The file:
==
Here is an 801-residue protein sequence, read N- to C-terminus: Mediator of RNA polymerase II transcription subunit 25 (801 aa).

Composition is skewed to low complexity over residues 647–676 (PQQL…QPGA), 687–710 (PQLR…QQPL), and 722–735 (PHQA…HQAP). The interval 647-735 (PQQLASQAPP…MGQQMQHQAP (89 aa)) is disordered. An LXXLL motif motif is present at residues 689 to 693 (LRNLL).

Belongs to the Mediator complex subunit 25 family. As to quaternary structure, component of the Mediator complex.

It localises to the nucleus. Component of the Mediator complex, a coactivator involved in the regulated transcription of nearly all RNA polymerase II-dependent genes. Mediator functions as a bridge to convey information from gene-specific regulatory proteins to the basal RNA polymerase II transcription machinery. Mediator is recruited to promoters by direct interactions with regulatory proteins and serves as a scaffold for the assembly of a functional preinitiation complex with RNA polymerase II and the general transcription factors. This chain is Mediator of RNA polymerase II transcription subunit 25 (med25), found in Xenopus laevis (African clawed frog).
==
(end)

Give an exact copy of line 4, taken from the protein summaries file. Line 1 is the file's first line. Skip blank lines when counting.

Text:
It localises to the nucleus. Component of the Mediator complex, a coactivator involved in the regulated transcription of nearly all RNA polymerase II-dependent genes. Mediator functions as a bridge to convey information from gene-specific regulatory proteins to the basal RNA polymerase II transcription machinery. Mediator is recruited to promoters by direct interactions with regulatory proteins and serves as a scaffold for the assembly of a functional preinitiation complex with RNA polymerase II and the general transcription factors. This chain is Mediator of RNA polymerase II transcription subunit 25 (med25), found in Xenopus laevis (African clawed frog).